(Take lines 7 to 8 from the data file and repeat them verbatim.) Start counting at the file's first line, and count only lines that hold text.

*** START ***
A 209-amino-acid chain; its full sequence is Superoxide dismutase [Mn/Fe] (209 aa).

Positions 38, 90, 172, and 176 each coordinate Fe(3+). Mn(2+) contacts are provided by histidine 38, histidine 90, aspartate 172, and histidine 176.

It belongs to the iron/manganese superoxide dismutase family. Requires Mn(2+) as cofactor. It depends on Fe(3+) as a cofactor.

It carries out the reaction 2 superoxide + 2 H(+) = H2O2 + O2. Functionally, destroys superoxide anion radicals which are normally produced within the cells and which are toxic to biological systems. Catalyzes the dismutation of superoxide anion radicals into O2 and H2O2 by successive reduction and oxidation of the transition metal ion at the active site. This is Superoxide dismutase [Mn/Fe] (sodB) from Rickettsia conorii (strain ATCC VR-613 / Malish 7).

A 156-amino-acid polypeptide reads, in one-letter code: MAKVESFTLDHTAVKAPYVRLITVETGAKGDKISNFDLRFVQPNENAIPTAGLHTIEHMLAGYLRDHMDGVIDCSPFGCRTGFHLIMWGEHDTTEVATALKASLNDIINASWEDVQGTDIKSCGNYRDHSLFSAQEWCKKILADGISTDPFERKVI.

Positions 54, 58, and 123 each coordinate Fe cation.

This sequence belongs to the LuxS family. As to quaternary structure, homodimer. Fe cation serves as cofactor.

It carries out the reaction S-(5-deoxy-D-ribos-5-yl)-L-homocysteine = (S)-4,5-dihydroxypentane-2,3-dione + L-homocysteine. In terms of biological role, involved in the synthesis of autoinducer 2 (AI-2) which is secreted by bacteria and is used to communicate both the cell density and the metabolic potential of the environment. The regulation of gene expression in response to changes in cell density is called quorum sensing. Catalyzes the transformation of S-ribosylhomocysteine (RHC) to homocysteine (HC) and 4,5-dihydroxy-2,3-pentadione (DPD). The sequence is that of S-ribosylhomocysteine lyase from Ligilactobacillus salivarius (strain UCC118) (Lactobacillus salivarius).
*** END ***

This sequence belongs to the LuxS family. As to quaternary structure, homodimer. Fe cation serves as cofactor.

It carries out the reaction S-(5-deoxy-D-ribos-5-yl)-L-homocysteine = (S)-4,5-dihydroxypentane-2,3-dione + L-homocysteine. In terms of biological role, involved in the synthesis of autoinducer 2 (AI-2) which is secreted by bacteria and is used to communicate both the cell density and the metabolic potential of the environment. The regulation of gene expression in response to changes in cell density is called quorum sensing. Catalyzes the transformation of S-ribosylhomocysteine (RHC) to homocysteine (HC) and 4,5-dihydroxy-2,3-pentadione (DPD). The sequence is that of S-ribosylhomocysteine lyase from Ligilactobacillus salivarius (strain UCC118) (Lactobacillus salivarius).